The Two Blades of Occam’s Razor in Economics: Logical and Heuristic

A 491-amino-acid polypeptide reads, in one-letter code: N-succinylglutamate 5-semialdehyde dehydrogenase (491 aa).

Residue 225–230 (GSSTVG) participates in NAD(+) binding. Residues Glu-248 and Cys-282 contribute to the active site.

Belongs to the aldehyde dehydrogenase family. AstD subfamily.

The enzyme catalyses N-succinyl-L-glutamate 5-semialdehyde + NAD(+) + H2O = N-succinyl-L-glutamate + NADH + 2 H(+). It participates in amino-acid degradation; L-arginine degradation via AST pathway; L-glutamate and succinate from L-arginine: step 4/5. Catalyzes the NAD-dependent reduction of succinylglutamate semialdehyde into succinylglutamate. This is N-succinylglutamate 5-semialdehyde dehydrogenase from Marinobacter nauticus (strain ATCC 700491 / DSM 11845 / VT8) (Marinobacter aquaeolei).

This paper is part of the general debate about the need to rethink economics as a human discipline using a heuristic to describe its object, about the need to explicitly reject the positivistic approach in neoclassical economics, and about the urgency to adopt a different methodology, grounded on a realistic set of initial assumptions able to cope with the complexity of the decision making process. The aim of this paper is to show the use of Occam’s razor in the economic debate around realism in economic modelling. Occam’s razor can be intended as a principle of logic that emphasises simplicity, or as a heuristic tool that emphasises parsimony. Neoclassical economists, such as Samuelson, have explicitly used Occam’s razor as a logical principle to highlight the strict logic and simplicity of neoclassical economics; neoclassical models, however, are based on unrealistic assumptions. Some approaches of heterodox economics, au contraire, have used Occam’s razor as a powerful heuristic tool to emphasise parsimony, building up models grounded on realistic initial assumptions and capable of embedding complexity into the general explanation of economic behaviour, as in Simon’s bounded rationality (1955; 1957) and Hayek’s notion of human rationality (1948; 1952; 1974) and cultural and social evolution (1967; 1978).